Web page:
I'm still not quite sure what John Creighto means by "deflation", but the standard defintion is usually a good way to start a depression, because when prices are falling there is no incentive for anybody to buy stuff they don't actually need right now. Why buy something today for $100, if you know can buy it tomorrow for $99 or next year for $90?
Yeah, I think I got it, and I think I understand the liquidity trap now. There doesn't seem to be a real danger for that, at the moment.

Back to that Bloomberg report. Anybody else got the feeling that this is a great time to be a banker, and -provided banks don't blow up- (inter-)national banks are soon swimming in GIIPS cash?
AlephZero
#81
Nov18-11, 06:59 PM
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A summary of "who owes what to whom": http://www.bbc.co.uk/news/business-15748696
MarcoD
#82
Nov18-11, 08:49 PM
P: 98
Quote Quote by AlephZero View Post
A summary of "who owes what to whom": http://www.bbc.co.uk/news/business-15748696
Either I am an idiot, or financial markets are. I mean seriously, Spain has an ok-ish public, and a large private debt, which is owned by the UK. That's probably mostly housing, which is worth exactly nada since their housing bubble collapsed. Who has the problem? If anyone is bankrupt, it's the UK's financial sector. But the Spanish are paying an enormous interest???

But I guess I am the idiot.
DoggerDan
#83
Nov19-11, 04:36 AM
P: 77
Quote Quote by John Creighto View Post
Maybe but who decided that above 90% debt to GDP was a dangerous situation.
The 95% of countries who don't share in the miseries of the 5%?
AlephZero
#84
Nov19-11, 08:02 AM
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Quote Quote by MarcoD View Post
If anyone is bankrupt, it's the UK's financial sector. But the Spanish are paying an enormous interest???
Spain not only has an economic depression caused by the property bubble collapse, but also some insanely protectionist employment laws. Employers are requred to give up to 5 years notice of redundancies, or keep paying people their full salary for doing nothing for that length of time.

The consequence is that no Spanish company has much interest in hiring new employees (hence youth unemployment is about 50%, and rising) and certainly no new startup company is going to base itself in Spain if there is an alternative option.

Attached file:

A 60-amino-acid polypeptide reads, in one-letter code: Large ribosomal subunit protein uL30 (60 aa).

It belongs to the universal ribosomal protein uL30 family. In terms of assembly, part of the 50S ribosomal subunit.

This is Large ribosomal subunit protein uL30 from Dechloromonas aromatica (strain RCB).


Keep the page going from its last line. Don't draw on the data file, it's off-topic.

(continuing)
Financial markets work on the basis of predicting the future, not just on the current situation.
MarcoD
#85
Nov19-11, 02:02 PM
P: 98
Quote Quote by AlephZero View Post
Financial markets work on the basis of predicting the future, not just on the current situation.
Yeah, I know that. Housing bubble, expensive healthcare, lots of workers protection rights, large (youth) unemployment.

But that doesn't change the fact that the public debt is low, and that the (bad) private debt is probably owned by the UK. The country itself shouldn't have a fiscal, liquidity or solvency problem but only a structural problem, and the way to deal with that is mostly a political issue.

I mean, this is a scenario where some small Spanish banks will topple, private debt will be restructured, both at the expense of the UK, and Spain will be left with low public debt and a slow economy. That's not a bad position to end up with.

I don't know the cost of bailing out (the clients of) bad banks though.

(I really have the feeling that in this case, high Spanish interest rates are the by product of bad financial news from the UK which wants its investments to pay off, moreover, also dominate the international financial media. I can understand that a US firm went bust on this one, Spanish debt is okay but media coverage is 'irrational' about the situation.)
AlephZero
#86
Nov19-11, 02:44 PM
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Quote Quote by MarcoD View Post
But that doesn't change the fact that the public debt is low, and that the (bad) private debt is probably owned by the UK.
Do you have any evidence for that assumption? (In any case, "Spanish private debt owned by the UK" seems a strange way of doing the accounting, even if you are talking about British nationals with second homes in Spain)

Some numbers from http://www.bbc.co.uk/news/business-15789385

Spain in 1989:
Government debt 39% GDP
Corporate debt 49%
Houshold debt 31%
Financial sector debt 14%
Aggregate 133%

Spain now:
Government 71%
Corporate 134%
Household 82%
Financial 76%
Aggregate 363%

Compare with Italy:
Government N/A in the link
Corporate 81%
Household 45%
Financial N/A in the link
Aggregate 313%
MarcoD
#87
Nov19-11, 03:50 PM